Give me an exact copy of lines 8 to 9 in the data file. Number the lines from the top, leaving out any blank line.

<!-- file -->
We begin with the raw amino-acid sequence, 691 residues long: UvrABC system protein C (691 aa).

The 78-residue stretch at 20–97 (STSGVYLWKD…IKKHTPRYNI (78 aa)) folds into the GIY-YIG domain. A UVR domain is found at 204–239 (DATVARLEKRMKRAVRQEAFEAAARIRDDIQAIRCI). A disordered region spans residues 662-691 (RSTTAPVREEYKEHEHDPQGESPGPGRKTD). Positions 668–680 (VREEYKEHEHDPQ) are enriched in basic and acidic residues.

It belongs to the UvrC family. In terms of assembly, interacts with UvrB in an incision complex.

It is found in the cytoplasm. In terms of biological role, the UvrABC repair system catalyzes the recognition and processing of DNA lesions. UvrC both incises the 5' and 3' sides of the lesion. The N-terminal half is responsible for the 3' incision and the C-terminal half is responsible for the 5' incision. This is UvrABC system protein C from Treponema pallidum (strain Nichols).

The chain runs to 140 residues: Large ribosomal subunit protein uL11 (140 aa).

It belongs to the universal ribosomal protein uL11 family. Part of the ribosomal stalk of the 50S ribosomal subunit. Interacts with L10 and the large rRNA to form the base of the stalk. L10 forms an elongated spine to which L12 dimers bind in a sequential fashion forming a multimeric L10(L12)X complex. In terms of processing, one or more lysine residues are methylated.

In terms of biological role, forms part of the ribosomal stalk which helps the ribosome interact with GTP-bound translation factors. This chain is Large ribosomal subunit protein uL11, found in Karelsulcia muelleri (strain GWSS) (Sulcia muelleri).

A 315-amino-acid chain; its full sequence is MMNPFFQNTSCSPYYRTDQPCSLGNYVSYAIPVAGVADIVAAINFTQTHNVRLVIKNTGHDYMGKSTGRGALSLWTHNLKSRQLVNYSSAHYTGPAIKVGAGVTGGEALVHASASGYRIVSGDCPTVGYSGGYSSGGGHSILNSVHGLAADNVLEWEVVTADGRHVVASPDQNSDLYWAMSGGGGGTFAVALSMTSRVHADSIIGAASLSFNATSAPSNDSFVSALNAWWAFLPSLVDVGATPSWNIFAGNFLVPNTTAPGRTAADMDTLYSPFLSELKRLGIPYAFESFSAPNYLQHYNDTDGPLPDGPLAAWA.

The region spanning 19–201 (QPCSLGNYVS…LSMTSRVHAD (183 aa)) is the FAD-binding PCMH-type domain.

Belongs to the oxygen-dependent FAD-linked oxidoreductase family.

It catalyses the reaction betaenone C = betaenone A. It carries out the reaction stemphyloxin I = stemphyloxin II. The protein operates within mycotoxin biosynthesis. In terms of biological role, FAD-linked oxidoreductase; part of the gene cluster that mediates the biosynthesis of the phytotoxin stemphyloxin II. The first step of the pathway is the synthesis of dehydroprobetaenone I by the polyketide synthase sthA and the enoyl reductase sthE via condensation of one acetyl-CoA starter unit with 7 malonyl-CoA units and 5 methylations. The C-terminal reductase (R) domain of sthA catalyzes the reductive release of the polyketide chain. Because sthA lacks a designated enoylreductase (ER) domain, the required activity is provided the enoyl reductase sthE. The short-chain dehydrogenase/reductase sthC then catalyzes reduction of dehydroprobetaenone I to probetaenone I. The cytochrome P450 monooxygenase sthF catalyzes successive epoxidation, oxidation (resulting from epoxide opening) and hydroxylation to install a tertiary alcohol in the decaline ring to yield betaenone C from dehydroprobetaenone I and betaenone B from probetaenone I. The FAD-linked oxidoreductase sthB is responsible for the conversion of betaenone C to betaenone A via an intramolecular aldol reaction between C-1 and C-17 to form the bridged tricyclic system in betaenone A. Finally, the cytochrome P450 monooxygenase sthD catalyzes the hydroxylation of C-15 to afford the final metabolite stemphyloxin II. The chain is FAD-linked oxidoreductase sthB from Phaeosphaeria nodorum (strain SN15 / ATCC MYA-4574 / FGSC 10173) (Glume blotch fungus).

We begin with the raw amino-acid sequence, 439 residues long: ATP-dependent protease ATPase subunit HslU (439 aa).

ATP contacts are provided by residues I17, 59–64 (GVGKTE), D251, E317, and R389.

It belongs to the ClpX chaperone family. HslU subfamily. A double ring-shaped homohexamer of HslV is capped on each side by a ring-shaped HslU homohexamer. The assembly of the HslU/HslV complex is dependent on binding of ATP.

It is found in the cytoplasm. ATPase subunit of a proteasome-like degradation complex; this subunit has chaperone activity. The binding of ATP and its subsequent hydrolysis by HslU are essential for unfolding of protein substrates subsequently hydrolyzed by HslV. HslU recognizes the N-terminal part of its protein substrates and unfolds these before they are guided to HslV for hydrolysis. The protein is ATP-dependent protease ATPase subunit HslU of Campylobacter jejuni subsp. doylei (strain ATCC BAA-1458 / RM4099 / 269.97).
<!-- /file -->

A 315-amino-acid chain; its full sequence is MMNPFFQNTSCSPYYRTDQPCSLGNYVSYAIPVAGVADIVAAINFTQTHNVRLVIKNTGHDYMGKSTGRGALSLWTHNLKSRQLVNYSSAHYTGPAIKVGAGVTGGEALVHASASGYRIVSGDCPTVGYSGGYSSGGGHSILNSVHGLAADNVLEWEVVTADGRHVVASPDQNSDLYWAMSGGGGGTFAVALSMTSRVHADSIIGAASLSFNATSAPSNDSFVSALNAWWAFLPSLVDVGATPSWNIFAGNFLVPNTTAPGRTAADMDTLYSPFLSELKRLGIPYAFESFSAPNYLQHYNDTDGPLPDGPLAAWA.

The region spanning 19–201 (QPCSLGNYVS…LSMTSRVHAD (183 aa)) is the FAD-binding PCMH-type domain.